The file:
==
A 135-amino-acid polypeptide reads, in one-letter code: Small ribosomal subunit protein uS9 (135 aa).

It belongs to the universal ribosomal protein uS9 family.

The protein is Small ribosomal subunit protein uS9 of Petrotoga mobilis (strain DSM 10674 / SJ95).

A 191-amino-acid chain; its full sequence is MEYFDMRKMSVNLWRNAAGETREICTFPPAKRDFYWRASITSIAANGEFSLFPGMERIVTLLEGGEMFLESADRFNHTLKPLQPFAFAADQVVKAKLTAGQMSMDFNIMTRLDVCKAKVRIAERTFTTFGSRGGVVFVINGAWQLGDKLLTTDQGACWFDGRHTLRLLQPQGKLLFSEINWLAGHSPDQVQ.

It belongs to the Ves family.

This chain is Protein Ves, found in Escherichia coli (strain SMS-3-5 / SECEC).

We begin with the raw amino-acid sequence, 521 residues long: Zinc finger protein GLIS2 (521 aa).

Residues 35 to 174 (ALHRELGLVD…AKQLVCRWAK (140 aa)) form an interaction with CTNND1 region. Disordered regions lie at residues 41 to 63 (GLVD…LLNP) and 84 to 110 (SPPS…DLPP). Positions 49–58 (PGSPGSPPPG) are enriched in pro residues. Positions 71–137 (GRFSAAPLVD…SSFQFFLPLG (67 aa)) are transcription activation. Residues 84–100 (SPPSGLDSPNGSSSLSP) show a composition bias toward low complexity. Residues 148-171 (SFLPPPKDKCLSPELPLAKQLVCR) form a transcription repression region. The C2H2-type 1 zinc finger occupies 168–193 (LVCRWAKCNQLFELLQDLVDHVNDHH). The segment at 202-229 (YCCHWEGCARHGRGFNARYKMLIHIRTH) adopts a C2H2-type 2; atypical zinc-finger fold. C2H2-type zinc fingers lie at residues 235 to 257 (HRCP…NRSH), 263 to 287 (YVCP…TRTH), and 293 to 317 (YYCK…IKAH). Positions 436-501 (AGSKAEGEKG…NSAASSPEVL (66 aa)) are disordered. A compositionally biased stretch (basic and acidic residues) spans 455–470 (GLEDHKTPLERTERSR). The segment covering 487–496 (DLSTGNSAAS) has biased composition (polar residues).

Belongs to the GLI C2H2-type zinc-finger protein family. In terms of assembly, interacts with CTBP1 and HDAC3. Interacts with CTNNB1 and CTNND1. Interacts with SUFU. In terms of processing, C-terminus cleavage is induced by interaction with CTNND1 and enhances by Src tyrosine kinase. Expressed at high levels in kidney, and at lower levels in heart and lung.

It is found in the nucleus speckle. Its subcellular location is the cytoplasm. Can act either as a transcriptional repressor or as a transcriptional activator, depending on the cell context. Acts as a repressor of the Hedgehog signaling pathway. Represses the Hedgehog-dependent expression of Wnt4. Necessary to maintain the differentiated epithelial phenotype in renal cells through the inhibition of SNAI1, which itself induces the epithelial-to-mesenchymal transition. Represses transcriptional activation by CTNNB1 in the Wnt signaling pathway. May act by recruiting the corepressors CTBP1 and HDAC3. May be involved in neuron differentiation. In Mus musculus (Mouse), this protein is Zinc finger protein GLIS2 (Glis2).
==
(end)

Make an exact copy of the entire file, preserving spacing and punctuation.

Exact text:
A 135-amino-acid polypeptide reads, in one-letter code: Small ribosomal subunit protein uS9 (135 aa).

It belongs to the universal ribosomal protein uS9 family.

The protein is Small ribosomal subunit protein uS9 of Petrotoga mobilis (strain DSM 10674 / SJ95).

A 191-amino-acid chain; its full sequence is MEYFDMRKMSVNLWRNAAGETREICTFPPAKRDFYWRASITSIAANGEFSLFPGMERIVTLLEGGEMFLESADRFNHTLKPLQPFAFAADQVVKAKLTAGQMSMDFNIMTRLDVCKAKVRIAERTFTTFGSRGGVVFVINGAWQLGDKLLTTDQGACWFDGRHTLRLLQPQGKLLFSEINWLAGHSPDQVQ.

It belongs to the Ves family.

This chain is Protein Ves, found in Escherichia coli (strain SMS-3-5 / SECEC).

We begin with the raw amino-acid sequence, 521 residues long: Zinc finger protein GLIS2 (521 aa).

Residues 35 to 174 (ALHRELGLVD…AKQLVCRWAK (140 aa)) form an interaction with CTNND1 region. Disordered regions lie at residues 41 to 63 (GLVD…LLNP) and 84 to 110 (SPPS…DLPP). Positions 49–58 (PGSPGSPPPG) are enriched in pro residues. Positions 71–137 (GRFSAAPLVD…SSFQFFLPLG (67 aa)) are transcription activation. Residues 84–100 (SPPSGLDSPNGSSSLSP) show a composition bias toward low complexity. Residues 148-171 (SFLPPPKDKCLSPELPLAKQLVCR) form a transcription repression region. The C2H2-type 1 zinc finger occupies 168–193 (LVCRWAKCNQLFELLQDLVDHVNDHH). The segment at 202-229 (YCCHWEGCARHGRGFNARYKMLIHIRTH) adopts a C2H2-type 2; atypical zinc-finger fold. C2H2-type zinc fingers lie at residues 235 to 257 (HRCP…NRSH), 263 to 287 (YVCP…TRTH), and 293 to 317 (YYCK…IKAH). Positions 436-501 (AGSKAEGEKG…NSAASSPEVL (66 aa)) are disordered. A compositionally biased stretch (basic and acidic residues) spans 455–470 (GLEDHKTPLERTERSR). The segment covering 487–496 (DLSTGNSAAS) has biased composition (polar residues).

Belongs to the GLI C2H2-type zinc-finger protein family. In terms of assembly, interacts with CTBP1 and HDAC3. Interacts with CTNNB1 and CTNND1. Interacts with SUFU. In terms of processing, C-terminus cleavage is induced by interaction with CTNND1 and enhances by Src tyrosine kinase. Expressed at high levels in kidney, and at lower levels in heart and lung.

It is found in the nucleus speckle. Its subcellular location is the cytoplasm. Can act either as a transcriptional repressor or as a transcriptional activator, depending on the cell context. Acts as a repressor of the Hedgehog signaling pathway. Represses the Hedgehog-dependent expression of Wnt4. Necessary to maintain the differentiated epithelial phenotype in renal cells through the inhibition of SNAI1, which itself induces the epithelial-to-mesenchymal transition. Represses transcriptional activation by CTNNB1 in the Wnt signaling pathway. May act by recruiting the corepressors CTBP1 and HDAC3. May be involved in neuron differentiation. In Mus musculus (Mouse), this protein is Zinc finger protein GLIS2 (Glis2).